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From Stefano Mazzocchi <>
Subject Re: [LONG TERM PLAN] Proposed Architecture for Tomcat.NextServlet Container
Date Mon, 10 Jan 2000 15:21:38 GMT wrote:
> >So why not start fresh with on a separate branch, reusing
> >as much as possible from the existing code base? When you copy code to
> >use in a new version like this, you tend to clean it up at the same time
> >and add comments. I have the same feeling as Craig that this approach
> >will take us to the goal a lot faster.
> Speaking only for myself, I've invested considerable amount of time into
> making sure that Jakarta works on Windows, JDK 1.1.X, and integrating in
> patches which makes Jakarta work on Irix, EBCDIC machines, etc.  I've also
> seen considerable bug fixes and even a stray performance enhancement or two
> get integrated - most of which are not architectural changes or even design
> changes, but simple coding fixes.  I don't see this work as being done, but
> ongoing.  None are these changes are significant in themselves, but the sum
> total would be difficult to merge - inevitably resulting in lost changes
> and more work.
> Now I am contemplating servlet reloading.  With the current architecture, I
> would have likely made this code integral to Tomcat, but for performance
> reasons would have made it optional.  Now I'm contemplating making it
> plugabble instead.  However, if were on a separate branch, and
> was not being implemented in a way that ensured that there was always a
> working system to deal with, then I would most likely wait.
> This is what concerns me most.  Knowing that there is a separate branch
> would have a chilling effect on all other development.  Why fix a bug on
> the current base when there is a new one only a few months away?
> This is not simply one sided.  By working on the same branch, there will be
> more eyes reviewing the code, making fixes, or at least identifying issues.
> For example, at the moment there is a regression in the watchdog servlet
> tests that I have observed on both Win32/JDK1.1.8, and Linux/JDK1.2.
> Whether it was directly changes or some subtle combinations of
> changes, this regression was a surprise.  One thing I do know is that such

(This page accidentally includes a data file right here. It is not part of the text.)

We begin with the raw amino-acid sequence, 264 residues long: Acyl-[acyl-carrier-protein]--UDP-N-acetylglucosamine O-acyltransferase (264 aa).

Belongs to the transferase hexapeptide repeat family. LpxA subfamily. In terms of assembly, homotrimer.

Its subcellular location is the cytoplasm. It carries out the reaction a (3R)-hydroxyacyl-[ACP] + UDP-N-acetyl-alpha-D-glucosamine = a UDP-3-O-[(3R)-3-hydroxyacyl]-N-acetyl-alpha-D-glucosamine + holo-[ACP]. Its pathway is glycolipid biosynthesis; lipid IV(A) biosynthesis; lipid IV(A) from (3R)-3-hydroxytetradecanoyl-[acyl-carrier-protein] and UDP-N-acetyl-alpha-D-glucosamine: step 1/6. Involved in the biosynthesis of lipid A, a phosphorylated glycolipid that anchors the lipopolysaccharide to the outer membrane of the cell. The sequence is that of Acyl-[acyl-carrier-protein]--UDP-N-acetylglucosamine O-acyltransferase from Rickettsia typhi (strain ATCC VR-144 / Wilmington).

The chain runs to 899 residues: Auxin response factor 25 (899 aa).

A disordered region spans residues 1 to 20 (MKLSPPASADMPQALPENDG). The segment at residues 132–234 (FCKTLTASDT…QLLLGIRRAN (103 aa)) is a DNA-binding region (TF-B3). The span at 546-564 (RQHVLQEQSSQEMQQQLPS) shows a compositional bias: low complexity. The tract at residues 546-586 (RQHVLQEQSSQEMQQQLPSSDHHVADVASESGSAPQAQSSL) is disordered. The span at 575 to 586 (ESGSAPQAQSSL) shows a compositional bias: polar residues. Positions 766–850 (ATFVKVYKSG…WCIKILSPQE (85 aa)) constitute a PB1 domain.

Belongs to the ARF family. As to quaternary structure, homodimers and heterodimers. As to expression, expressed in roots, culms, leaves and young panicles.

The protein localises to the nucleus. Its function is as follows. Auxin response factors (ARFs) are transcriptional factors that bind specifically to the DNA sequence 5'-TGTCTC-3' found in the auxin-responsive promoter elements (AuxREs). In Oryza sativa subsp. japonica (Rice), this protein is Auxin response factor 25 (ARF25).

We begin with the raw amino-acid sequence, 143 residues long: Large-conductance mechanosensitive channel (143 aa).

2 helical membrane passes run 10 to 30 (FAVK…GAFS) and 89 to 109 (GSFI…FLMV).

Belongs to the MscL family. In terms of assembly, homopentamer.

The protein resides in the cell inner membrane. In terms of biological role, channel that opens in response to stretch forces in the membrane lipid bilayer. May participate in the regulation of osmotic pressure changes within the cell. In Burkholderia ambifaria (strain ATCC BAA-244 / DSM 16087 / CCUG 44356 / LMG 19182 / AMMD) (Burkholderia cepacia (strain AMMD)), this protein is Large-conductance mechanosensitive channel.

> issues are easier to track down knowing precisely when the regression was
> introduced.
> The only thing that would concern me more than the issues I described above
> is if one or more people with significant value to contribute felt that
> that cost of working together as a team was not worth it, and therefore
> decided not to participate.

Very well said. I agree 100% with Sam on this.

Some of us like the incremental approach and some of us like the "branch
and merge" approach. Myself, I'm an old believer of the "branch and
merge" who understood that it simply doesn't work, or, if it does, it
requires much more work to be done, due to the fact that you are aiming
to a moving target.

But I totally understand how some of you guys feel: when people wiser
than me told the exact same words I didn't follow them. I was not able
to see the problem.

Now I am, but I can only show you the problems that _might_ come (with
Sam's words above).

Anyway, we are here to learn and open source dynamics are stronger than
any mistake we can make. True, it could create friction, slow down the
process and waste some double efforts, but learning is a painful and
expensive process.

So, again, I'm totally with Sam: I'd like the project to follow an
evolutionary path, but since I'm not the one that is going to work on
that code, who am I to decide?

Stefano Mazzocchi      One must still have chaos in oneself to be
                          able to give birth to a dancing star.
<>                             Friedrich Nietzsche
 Come to the first official Apache Software Foundation Conference!  
------------------------- http://ApacheCon.Com ---------------------

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